Oil, money, and shame

Analysis of how and why climate justice activists shut down the Oil & Money Conference and what comes next…

Andrea Domeniconi @andomeniconi on Instagram

Energy intelligence?

It’s a chilly Tuesday morning in October, the sun is about to rise, and the latest iteration of the Energy Intelligence Forum, (formerly known as the Oil & Money Conference), is about to kick-off.

TKirk Pritchard @kirkpritchard1 on X - the article author photographed with Greta and others at the action

The Energy Intelligence Forum is an annual conference where big oil executives and billionaire investors all come together in a 5-star hotel to drink champagne, gloat over profits, and lay out new proposals for fossil fuel lobbying. One panel this year featured a discussion on whether net-zero was ‘still relevant’, if you can believe it!

With oh-so-illustrious climate-destroying guests such as Wael Sawan, CEO of Shell, Anders Opedal, CEO of Equinor (the majority shareholder of the carbon bomb that is the Rosebank oil field), the conference has faced years of small protests by climate activists in the past.

But this year was different.

Andrea Domeniconi @andomeniconi on Instagram

The resistance

Fossil Free London, Greenpeace, StopRosebank, Extinction Rebellion, and many other climate campaign groups came together with one united demand: Oily Money Out!

According to one Fossil Free London activist, the protest campaign demanded “oily money out of our city, politics, and lives.”

“We have no time to waste. Whilst these billionaires are conspiring over canapés, we are forced to use all we have left after years of campaigning and pleading.”

“We are putting our very bodies between the killers and the space in which they conspire to continue our collective destruction for their own ends.”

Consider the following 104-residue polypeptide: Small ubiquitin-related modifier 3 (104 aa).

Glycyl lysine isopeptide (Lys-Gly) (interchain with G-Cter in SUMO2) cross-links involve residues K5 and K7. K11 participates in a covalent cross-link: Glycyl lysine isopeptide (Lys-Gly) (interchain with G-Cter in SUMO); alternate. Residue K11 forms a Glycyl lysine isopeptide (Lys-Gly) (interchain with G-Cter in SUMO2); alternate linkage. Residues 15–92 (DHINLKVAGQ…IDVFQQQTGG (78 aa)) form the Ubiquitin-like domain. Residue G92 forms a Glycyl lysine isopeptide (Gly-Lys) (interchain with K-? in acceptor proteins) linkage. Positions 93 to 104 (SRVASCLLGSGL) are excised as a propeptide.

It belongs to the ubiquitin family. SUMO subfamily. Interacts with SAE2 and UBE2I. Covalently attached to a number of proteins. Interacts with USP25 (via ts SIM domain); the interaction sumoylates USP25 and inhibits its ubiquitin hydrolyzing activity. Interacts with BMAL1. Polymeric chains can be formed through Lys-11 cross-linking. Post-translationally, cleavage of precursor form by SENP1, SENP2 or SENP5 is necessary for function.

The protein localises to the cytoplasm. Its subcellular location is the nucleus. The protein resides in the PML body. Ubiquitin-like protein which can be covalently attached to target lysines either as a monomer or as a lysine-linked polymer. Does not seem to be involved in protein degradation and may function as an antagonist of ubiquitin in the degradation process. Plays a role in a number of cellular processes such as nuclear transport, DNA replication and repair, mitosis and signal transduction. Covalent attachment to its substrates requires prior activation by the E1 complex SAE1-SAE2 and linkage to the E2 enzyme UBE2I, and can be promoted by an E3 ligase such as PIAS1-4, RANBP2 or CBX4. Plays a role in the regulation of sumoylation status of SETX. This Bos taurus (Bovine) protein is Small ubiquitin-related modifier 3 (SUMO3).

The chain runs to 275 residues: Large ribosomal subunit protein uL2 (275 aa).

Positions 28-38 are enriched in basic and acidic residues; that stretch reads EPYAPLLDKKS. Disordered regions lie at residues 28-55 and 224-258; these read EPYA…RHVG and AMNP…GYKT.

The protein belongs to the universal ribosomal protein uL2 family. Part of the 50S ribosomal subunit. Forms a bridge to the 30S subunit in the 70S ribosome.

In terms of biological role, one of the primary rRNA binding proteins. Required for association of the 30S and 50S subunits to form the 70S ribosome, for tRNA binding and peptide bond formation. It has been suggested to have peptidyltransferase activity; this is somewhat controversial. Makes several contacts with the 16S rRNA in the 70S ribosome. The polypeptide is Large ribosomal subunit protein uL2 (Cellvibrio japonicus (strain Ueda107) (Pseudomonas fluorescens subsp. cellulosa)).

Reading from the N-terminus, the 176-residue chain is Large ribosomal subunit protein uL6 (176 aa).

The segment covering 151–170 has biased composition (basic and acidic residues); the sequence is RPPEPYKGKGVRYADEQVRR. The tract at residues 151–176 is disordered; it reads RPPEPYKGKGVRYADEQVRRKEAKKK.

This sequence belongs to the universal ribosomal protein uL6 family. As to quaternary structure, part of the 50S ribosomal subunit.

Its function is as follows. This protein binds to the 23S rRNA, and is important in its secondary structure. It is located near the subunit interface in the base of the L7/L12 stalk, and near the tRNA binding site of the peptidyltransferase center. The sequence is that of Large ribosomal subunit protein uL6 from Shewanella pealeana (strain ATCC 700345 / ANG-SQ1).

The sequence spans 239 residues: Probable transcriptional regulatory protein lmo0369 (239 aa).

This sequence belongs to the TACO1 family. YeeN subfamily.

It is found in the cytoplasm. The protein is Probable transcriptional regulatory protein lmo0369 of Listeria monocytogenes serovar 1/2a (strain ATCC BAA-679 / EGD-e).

Andrea Domeniconi @andomeniconi on Instagram

Direct action success

Activists arrived outside the building in the early morning and proceeded to block entrances to the conference at the Intercontinental Hotel, Park Lane.

Joanna Warrington, an organiser with Fossil Free London, said:

“They absolutely did not expect us. We blocked every entrance. Delegates were forced to stand on the pavement, awkwardly typing on their phones. I heard them asking the security guard, ‘well, how do we get in?’ and he replied ‘you can’t. They’ve blocked every door’.”

“The delegates were sent off to various hotel lobbies to sit and join the conference virtually. Even the CEO of Shell was unable to get in and had to give his speech via video link.”

This has been a major embarrassment for the fossil fuel industry. Perhaps exacerbated even further by the arrival (and subsequent arrest) of infamous Swedish climate activist, Greta Thunberg.

As protestors linked arms around the hotel, singing climate-justice-covers such as ‘Welcome to the Hotel Climate Crisis’, and ‘Go to Hell, Shell’, another surprise was still in store.

Greenpeace climbers suddenly began to abseil down the building from a seemingly pre-booked hotel balcony, dropping a massive banner declaring ‘Make Big Oil Pay - Oily Money Out’.

“Police, security, hotel staff – none of them were expecting it to be this big or disruptive. I could see police officers angrily asking each other ‘who the hell did the intel on this?’”

Activists shut off access to the hotel for at least 6 hours. Police made 29 arrests over the course of the day, including Greta Thunberg, for offences varying from obstruction of a highway to failing to comply with Section 14 of the new Public Order Act (2023).